Be aggressive, but play smart

October 17, 2018 3:00 AM
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As poker players, we all have traits that can significantly impact our results at the poker table. These range from playing tight to loose, and from passive (rarely raising) to various degrees of aggression. 

There are also deceptive players and calling-stations. In addition to your opponents’ playing traits, it is important to consider your own, and be prepared to make appropriate adjustments to your advantage – depending on the situation.  

Let’s focus on aggressiveness – a common trait among poker players. Some degree of aggression is quite appropriate. However, you can be more or less aggressive – depending on the situation. There are times when playing more aggressively would be to your benefit – and vice versa. Failing to recognize such situations can cost lots of chips. For instance, smart players will always consider the option of bluffing – a form of aggressive play – when it could very well be to their advantage. 

For example, there will be many opportunities while playing Texas hold’em to decide when and how to adjust your level of aggressiveness – so you can win more and bigger pots.  

Being dealt pocket Aces (A-A) is every player’s dream. It will happen to you, on average, only one out of 221 hands dealt; about once during a seven-hour session. The laws of probability pronounce that your A-A will become an underdog if four or more opponents stay to see the flop with you. (Underdogs are more likely to lose than win.)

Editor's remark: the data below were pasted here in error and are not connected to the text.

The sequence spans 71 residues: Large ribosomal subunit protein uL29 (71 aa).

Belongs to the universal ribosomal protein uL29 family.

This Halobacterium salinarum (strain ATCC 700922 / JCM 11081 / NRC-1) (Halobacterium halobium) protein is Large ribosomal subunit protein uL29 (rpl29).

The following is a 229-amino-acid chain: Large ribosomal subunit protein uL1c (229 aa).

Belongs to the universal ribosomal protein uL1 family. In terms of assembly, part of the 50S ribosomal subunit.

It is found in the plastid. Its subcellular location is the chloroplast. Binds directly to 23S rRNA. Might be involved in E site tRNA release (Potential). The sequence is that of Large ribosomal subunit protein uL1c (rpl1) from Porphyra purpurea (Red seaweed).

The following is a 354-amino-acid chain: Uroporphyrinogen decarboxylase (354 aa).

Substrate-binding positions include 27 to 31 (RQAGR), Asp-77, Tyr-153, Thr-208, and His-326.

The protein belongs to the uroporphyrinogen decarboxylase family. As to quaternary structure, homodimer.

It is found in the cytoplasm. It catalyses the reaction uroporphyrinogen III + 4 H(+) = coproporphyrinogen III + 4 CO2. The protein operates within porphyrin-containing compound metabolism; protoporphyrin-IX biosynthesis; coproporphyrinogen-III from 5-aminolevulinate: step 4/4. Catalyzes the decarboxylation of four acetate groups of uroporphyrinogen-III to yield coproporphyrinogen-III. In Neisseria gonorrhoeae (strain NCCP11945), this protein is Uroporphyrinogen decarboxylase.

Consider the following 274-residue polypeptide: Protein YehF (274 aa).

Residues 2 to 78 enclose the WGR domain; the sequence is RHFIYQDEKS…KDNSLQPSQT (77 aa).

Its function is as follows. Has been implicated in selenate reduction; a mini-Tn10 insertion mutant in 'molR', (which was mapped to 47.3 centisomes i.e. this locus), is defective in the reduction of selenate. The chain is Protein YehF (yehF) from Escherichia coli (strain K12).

Your goal is to thin the playing field so your A-A is more likely to hold up. It would be just fine if two or three opponents stayed in to help build the pot for which you are the favorite. Pre-flop, in a middle/late position, before acting, observe how many opponents have limped to see the flop. If two or more do so, your raise would be appropriate. 

However, some caution: in an early position with pocket Aces, being aggressive and raising could force all of your opponents to fold their hands – especially in a tight game. You cannot win any money without any opponents. Consider the types of players yet to act. With several loose or aggressive opponents, your raise is not likely to force all of them out, thereby leaving you with a few opponents while thinning the field (to your benefit). That’s being properly aggressive.  

A special case – Many casinos offer a bonus during certain hours when Pocket-Aces-Cracked can earn a bonus of $100. You must lose that hand to earn the bonus. The wise (winning) poker player will usually slow-play his hand; just check or call along. The more opponents remaining in the pot, the more likely one (or more) will beat your pocket Aces – so you gain the big bonus. Consider betting/raising if there is only one opponent remaining in the pot – just in case he does not catch a hand that will beat your A-A. (Also, in $4-$8 limit hold’em, for the Pocket-Aces-Cracked bonus, there must be at least $20 in the pot at the showdown.) 

A smart (i.e winning) poker player knows his own playing traits – as well as those of each opponent. A loser neglects to recognize this – a costly mistake. For example, with A-A in the hole, there is a time to play more aggressively either to build the size of the pot or to thin the field. Going for the Pocket-Aces-Cracked bonus, a winning player will avoid being aggressive, hoping to lose the pot so as to gain the bonus instead. 

However, if the chance of being beat seems unlikely, he or she reverts to a high level of aggressiveness to build the pot size he is most likely to win on the showdown. Failing to do so can be costly. There are many more situations when a player ought adjust his level of aggressiveness. Always be aware of who you’re playing against, as well as yourself.